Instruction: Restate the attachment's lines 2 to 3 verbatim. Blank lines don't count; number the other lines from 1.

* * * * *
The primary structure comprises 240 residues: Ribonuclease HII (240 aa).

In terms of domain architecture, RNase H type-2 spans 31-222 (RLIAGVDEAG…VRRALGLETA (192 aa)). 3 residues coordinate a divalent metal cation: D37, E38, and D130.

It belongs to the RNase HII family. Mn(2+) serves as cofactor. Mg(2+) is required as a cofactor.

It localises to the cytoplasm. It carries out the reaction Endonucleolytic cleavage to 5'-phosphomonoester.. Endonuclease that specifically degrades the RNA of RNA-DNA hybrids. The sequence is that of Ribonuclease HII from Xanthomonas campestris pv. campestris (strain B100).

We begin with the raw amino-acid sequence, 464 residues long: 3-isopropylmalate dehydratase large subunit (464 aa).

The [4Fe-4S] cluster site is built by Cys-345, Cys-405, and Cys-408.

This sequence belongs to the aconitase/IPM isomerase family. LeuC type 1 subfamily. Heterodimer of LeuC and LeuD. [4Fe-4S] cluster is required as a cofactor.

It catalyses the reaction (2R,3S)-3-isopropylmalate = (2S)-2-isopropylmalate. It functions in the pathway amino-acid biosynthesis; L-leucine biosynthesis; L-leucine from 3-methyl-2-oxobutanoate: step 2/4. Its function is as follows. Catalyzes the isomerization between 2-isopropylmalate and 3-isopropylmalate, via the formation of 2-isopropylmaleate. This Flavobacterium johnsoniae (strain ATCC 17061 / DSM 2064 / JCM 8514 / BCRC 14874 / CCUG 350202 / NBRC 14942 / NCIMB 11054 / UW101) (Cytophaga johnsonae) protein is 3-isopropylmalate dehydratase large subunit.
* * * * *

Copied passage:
In terms of domain architecture, RNase H type-2 spans 31-222 (RLIAGVDEAG…VRRALGLETA (192 aa)). 3 residues coordinate a divalent metal cation: D37, E38, and D130.

It belongs to the RNase HII family. Mn(2+) serves as cofactor. Mg(2+) is required as a cofactor.